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Edison Expanding Career Pathways Options

Edison High School is expanding its career pathways courses with new subjects aimed at natural resources and engineering.

  Edison Local School District Assistant Superintendent Julie Kireta said plans are in the works to develop the programs and have them ready for fall. Kireta said the high school currently offers agriculture (agribusiness and production), biomedical science and informational technology (interactive media) and the new offerings will build upon project-based, hands-on learning.

   “We are expanding our career pathways with agriculture course offerings to include more coursework that incorporates natural resources,” she said. “[It will focus on] forestry and woodlands and wildlife and fisheries and upperclassmen will study park and recreational management. The reason [we added this] is that in the past we focused more on livestock and business management, so we will be adding natural resources to cover another aspect of agriculture.”

    The district is posting a position for a new teacher to helm the class, which is just one of the changes coming in the immediate future. Another pathway will center on engineering and current EHS teacher Derek Gulling will oversee that format.

   “We’re adding a completely new pathway with engineering and we’ll be offering four different courses. The first year will be an introductory course,” she noted.

    Meanwhile, eighth-graders will have courses on a nine-week rotation for agriculture, computer science, biomedical and general career exploration, the latter of which Kireta said will give them choices for their future before they become freshmen.

    She added that the new courses were selected based upon information from student surveys.

   “We’d been working on expanding different career pathways to make sure the students meet the three E’s for enlisted, employed and enrolled. Last year, we surveyed students about their interests and then added biomedical science, which is taught by JoAnn Stagani,” Kireta continued. “The school board wanted to explore career pathways and we looked at the surveys from students in grades 8-11, then administrators and school board members visited other schools to view their programs and see how we could make it work for Edison students. It also gave us ideas to improve our course offerings for our kids.”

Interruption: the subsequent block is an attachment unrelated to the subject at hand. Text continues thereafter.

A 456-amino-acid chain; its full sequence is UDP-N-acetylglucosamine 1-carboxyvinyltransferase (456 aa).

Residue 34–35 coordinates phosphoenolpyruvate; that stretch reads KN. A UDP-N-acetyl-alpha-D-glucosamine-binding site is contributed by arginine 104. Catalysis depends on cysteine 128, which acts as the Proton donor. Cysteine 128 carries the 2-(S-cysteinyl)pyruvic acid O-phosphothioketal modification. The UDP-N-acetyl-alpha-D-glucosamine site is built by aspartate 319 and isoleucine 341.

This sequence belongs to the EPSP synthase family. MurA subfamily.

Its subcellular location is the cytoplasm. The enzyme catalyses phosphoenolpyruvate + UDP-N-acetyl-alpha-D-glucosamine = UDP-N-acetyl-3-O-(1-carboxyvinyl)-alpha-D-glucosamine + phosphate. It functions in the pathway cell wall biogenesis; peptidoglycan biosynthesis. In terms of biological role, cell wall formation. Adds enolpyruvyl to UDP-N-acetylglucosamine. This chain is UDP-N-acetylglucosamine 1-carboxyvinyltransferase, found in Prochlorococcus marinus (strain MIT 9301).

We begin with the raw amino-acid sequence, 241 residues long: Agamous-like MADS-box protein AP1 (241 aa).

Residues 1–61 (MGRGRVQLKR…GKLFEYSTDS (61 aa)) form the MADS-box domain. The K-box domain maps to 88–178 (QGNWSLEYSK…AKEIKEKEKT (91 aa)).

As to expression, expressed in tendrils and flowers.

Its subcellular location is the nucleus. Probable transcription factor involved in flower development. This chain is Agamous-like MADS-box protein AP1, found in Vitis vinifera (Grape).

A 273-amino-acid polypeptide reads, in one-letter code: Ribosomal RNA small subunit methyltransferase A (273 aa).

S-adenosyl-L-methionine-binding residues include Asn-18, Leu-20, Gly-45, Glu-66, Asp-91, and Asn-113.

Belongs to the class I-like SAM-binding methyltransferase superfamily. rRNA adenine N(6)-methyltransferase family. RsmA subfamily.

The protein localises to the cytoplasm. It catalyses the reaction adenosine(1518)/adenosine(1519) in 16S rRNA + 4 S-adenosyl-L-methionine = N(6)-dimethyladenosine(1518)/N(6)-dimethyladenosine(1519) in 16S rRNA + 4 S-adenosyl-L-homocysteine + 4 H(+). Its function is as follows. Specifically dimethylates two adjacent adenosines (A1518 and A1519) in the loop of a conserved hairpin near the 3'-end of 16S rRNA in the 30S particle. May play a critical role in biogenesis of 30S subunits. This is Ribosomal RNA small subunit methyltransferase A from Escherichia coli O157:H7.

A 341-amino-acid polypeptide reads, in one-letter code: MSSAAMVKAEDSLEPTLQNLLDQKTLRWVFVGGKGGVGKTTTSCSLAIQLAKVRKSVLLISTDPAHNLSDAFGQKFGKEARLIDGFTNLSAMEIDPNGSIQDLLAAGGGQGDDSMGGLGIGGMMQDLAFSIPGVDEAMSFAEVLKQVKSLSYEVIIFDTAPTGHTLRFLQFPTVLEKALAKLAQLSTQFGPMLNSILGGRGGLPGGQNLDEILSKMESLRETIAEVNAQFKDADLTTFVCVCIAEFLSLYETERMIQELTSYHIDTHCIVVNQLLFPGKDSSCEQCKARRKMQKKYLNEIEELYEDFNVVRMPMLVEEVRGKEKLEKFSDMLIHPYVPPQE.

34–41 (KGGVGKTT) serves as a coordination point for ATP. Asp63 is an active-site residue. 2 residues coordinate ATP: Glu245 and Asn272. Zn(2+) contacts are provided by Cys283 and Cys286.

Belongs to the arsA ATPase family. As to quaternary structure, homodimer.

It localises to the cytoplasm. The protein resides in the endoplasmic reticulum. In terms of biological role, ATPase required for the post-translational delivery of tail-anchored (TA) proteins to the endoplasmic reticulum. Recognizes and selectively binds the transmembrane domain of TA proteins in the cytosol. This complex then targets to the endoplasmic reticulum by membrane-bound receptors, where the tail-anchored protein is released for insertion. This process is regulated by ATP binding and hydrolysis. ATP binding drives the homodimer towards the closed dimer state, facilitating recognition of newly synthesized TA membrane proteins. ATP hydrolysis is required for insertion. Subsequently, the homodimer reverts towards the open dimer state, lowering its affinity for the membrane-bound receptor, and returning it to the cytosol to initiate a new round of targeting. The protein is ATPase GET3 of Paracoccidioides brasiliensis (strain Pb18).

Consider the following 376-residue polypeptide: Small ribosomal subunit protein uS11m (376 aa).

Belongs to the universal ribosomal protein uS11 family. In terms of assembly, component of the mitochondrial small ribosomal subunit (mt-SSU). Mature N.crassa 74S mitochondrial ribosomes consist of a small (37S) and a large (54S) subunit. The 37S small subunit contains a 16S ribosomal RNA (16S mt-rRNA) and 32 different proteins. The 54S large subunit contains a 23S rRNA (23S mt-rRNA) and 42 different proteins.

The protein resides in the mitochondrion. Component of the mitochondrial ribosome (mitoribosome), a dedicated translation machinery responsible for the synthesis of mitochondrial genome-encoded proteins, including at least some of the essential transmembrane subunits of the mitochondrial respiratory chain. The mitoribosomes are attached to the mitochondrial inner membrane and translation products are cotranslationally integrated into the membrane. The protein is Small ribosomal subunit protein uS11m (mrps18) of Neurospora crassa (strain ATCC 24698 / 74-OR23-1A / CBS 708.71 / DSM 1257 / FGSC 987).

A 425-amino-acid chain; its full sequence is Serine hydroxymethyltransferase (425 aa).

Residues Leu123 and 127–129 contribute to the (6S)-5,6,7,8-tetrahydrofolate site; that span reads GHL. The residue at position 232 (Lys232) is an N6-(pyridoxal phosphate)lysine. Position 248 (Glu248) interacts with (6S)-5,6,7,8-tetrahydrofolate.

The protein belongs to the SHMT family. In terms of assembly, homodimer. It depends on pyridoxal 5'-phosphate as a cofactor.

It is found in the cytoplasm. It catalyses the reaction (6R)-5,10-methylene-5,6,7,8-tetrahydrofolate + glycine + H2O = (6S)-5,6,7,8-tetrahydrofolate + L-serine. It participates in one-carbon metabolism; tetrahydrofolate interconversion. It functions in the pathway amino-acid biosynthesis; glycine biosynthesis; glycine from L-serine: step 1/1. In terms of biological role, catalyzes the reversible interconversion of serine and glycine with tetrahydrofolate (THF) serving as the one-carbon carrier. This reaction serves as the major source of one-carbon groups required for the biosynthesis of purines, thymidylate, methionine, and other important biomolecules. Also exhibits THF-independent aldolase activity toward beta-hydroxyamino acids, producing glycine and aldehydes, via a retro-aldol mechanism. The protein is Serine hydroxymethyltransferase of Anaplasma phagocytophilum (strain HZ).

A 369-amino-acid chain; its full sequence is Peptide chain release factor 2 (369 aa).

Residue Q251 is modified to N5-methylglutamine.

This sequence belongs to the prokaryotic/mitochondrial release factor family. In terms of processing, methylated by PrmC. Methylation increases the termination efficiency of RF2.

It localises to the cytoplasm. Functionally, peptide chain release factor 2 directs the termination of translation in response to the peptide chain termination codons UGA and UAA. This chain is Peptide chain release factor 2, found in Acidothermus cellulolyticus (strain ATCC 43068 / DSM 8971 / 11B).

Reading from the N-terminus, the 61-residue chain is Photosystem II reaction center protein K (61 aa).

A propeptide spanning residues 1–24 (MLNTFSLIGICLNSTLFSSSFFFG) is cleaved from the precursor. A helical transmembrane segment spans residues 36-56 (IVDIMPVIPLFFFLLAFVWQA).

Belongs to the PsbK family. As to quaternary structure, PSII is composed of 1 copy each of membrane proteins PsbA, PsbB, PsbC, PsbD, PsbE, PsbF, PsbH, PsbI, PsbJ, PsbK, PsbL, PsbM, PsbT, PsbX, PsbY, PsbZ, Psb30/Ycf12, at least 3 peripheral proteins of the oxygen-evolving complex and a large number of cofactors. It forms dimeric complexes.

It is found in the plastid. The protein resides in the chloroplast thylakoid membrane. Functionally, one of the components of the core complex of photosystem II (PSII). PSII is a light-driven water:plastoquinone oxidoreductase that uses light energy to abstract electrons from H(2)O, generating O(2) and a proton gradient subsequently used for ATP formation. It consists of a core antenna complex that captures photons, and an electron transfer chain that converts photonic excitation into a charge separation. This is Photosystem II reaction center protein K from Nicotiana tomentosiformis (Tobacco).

Officials decided to build upon its agriculture course based on responses to a survey conducted by Ag teacher Chuck Cline while leaders saw a need for engineering. Gulling also spent time reviewing programs at other schools to prepare for his new role while an engineering lab will be created in his classroom this summer. Federal Elementary and Secondary School Emergency Relief (ESSER) funds are being used to build the career pathways curriculum and scheduling has begun for grades 7-10.

   “Students will be able to do more hands-on, project-based learning,” she commented.

   Additionally, juniors and seniors can take part in a drone course this fall which will offer industry-recognized credentialing. In the end, they can receive a remote pilot certification through the Federal Aviation Administration (FAA).

   “Drones are used in so many careers from engineering to information technology, and hopefully students will find it interesting and motivating.”

    Kireta said career pathways benefit all students, no matter what their future choice may be.

   “The district is excited to be able to offer some more classes that prepare our kids for the next step towards graduation. Career pathways are for all kids. It is beneficial to those going straight into a career because they gain exposure and vocabulary as well as those planning to go to college because they gain knowledge and a vocabulary for the career they plan to go into.”